reading what I have written, I find I have
omitted to mention that the eye-brow and
nostrils must be painted on the first glass.
For the eye-brow use colour as per hair;
soften it towards the eye with a. dry brush,
stroking downwards.
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and washing the salt in the usual way, or
by digestiug the oxide or the carbonate of
silver in hot and strong acetic acid.
Acetate of Zinc.-French: Acetau de Zinc.
This salt may be made, either by diesolvin~ zinc in strong acetic acid to saturation,
or by adding a. solution of lead acetate to a.
solution of zinc sulphate, M long as it produces a. precipitate ; filter, evaporate the
liquid, and set nside to crystallise. 1'his salt
is sometimes mentioned in some formulro
for brassing solutions.
Acetate of Iron.-This has been recommended as an antidote to poisoning by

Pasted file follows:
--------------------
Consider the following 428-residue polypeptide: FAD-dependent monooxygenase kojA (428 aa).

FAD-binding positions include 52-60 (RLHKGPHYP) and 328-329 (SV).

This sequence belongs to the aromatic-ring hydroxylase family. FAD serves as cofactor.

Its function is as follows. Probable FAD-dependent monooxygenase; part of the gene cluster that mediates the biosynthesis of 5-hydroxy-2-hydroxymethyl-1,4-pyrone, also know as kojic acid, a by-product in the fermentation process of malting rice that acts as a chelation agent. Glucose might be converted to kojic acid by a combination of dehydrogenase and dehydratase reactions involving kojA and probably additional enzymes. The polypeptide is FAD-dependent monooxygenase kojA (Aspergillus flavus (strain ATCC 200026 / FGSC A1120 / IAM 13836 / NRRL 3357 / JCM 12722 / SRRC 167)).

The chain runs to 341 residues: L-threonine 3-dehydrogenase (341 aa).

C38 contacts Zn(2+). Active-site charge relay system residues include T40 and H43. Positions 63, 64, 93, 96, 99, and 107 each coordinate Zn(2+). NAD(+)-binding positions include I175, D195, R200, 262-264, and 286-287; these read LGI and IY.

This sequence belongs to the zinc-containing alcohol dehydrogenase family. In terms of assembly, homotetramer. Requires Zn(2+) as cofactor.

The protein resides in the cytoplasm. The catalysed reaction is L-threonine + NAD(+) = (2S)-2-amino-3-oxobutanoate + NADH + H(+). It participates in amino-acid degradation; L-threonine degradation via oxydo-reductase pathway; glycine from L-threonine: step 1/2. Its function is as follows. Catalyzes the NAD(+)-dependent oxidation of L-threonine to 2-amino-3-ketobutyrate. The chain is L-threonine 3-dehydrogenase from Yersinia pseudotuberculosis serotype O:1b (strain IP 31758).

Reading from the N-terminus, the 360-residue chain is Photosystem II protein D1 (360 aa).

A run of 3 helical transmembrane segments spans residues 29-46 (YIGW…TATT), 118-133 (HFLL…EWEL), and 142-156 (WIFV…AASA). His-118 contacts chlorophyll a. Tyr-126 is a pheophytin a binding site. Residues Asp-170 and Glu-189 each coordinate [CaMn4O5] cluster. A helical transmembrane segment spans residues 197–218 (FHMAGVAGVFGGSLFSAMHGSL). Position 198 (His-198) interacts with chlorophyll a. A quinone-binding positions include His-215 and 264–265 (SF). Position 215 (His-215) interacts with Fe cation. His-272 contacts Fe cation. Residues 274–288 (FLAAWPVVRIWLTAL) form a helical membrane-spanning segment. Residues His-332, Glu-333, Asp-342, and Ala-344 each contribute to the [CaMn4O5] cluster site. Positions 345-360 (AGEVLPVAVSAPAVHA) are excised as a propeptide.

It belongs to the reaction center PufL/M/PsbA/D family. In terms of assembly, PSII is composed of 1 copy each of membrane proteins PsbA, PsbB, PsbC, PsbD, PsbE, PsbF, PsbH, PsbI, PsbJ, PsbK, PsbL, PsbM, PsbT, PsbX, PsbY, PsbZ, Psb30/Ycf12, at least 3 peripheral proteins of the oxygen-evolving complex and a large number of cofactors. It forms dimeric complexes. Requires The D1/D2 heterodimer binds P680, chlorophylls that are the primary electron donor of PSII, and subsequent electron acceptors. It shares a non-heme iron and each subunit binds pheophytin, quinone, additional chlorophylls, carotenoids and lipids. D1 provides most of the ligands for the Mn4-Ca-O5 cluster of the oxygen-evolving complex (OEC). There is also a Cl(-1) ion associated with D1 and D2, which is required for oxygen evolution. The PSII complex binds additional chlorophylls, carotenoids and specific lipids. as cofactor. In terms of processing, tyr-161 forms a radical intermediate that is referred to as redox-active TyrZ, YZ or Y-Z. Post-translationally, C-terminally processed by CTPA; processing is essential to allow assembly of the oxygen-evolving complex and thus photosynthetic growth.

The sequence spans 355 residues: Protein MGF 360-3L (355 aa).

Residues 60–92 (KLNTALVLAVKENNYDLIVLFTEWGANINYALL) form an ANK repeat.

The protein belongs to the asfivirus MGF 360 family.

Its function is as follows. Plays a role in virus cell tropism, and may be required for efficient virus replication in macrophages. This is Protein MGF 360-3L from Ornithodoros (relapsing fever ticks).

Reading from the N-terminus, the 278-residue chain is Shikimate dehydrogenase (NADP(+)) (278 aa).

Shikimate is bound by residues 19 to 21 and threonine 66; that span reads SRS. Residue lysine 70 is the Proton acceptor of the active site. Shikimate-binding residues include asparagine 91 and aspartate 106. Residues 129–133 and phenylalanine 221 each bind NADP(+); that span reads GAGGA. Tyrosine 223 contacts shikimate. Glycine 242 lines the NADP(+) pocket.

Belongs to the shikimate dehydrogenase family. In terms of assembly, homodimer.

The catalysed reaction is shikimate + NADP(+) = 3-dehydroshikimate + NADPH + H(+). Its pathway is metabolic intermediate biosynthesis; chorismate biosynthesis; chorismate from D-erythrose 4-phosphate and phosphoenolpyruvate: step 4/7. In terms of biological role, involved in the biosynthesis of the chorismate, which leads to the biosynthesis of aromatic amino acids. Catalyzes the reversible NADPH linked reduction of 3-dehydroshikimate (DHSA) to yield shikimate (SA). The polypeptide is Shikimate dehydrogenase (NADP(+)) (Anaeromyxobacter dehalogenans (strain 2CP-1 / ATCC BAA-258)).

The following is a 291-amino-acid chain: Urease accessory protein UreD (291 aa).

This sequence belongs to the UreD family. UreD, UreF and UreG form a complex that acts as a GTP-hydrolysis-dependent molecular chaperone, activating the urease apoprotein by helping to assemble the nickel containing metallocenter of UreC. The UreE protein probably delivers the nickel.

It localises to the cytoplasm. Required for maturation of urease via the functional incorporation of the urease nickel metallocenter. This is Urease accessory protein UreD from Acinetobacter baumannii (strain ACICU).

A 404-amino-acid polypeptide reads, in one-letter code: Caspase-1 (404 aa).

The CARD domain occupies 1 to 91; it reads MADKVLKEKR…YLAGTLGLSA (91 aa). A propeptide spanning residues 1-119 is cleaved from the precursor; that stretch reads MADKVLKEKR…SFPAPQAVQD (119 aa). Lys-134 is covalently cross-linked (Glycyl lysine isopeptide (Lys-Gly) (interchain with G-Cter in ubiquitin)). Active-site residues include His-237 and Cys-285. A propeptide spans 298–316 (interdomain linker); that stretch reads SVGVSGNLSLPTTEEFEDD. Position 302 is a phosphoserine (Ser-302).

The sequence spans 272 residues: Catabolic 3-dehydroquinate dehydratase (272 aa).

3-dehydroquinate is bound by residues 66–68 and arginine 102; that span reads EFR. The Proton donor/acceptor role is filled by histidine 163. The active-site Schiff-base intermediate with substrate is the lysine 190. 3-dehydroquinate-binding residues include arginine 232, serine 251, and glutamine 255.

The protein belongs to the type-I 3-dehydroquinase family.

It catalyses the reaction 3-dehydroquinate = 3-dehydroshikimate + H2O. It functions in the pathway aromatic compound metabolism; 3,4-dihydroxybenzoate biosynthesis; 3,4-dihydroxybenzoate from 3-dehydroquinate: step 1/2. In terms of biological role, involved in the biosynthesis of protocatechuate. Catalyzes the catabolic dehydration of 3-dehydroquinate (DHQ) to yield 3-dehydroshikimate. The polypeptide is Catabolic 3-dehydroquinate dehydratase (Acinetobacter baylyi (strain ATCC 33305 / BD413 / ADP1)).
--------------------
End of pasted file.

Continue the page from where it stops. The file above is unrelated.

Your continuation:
cyanide solutions. There are two acetates
of iron-an acetate of the _protoxide of iron
(crystals of small greenish-white needles),
and acetate of sesquioxide of iron "a. darkbrownish-red, uncrystallisable llquid, of
powerful Mtringent taste." (Fownes.) The
ordinary "steel drops" sold by chemists
will serve every purpose required here..
Acetate of Mercury.-A solution of this
salt will deposit its metal on iron by simple
immersion. Prepared similar to acetate of
Acetate of A lumina.-A gummy mass used
in calico printing.
.Acetate of Cobalt.-A violet-coloured deliquescent salt.
Acetate of Nickel.-A green salt of this
metal, soluble in water. Of no special
interest to the electro-plater.
(To be CO'I~tinued.)
BY J . R.
I WILL now briefly illustrate the principles
laid down iri my previous article by examples taken from common tools. Of these,
the kinds used for wood working are more
sensitive to ill-treatment than those used for
working metal, and of the latter those which
are OJ?erated by hand than those actuated by
ma.chme. The reason is, of course, that the
more delicate the nature of the work, the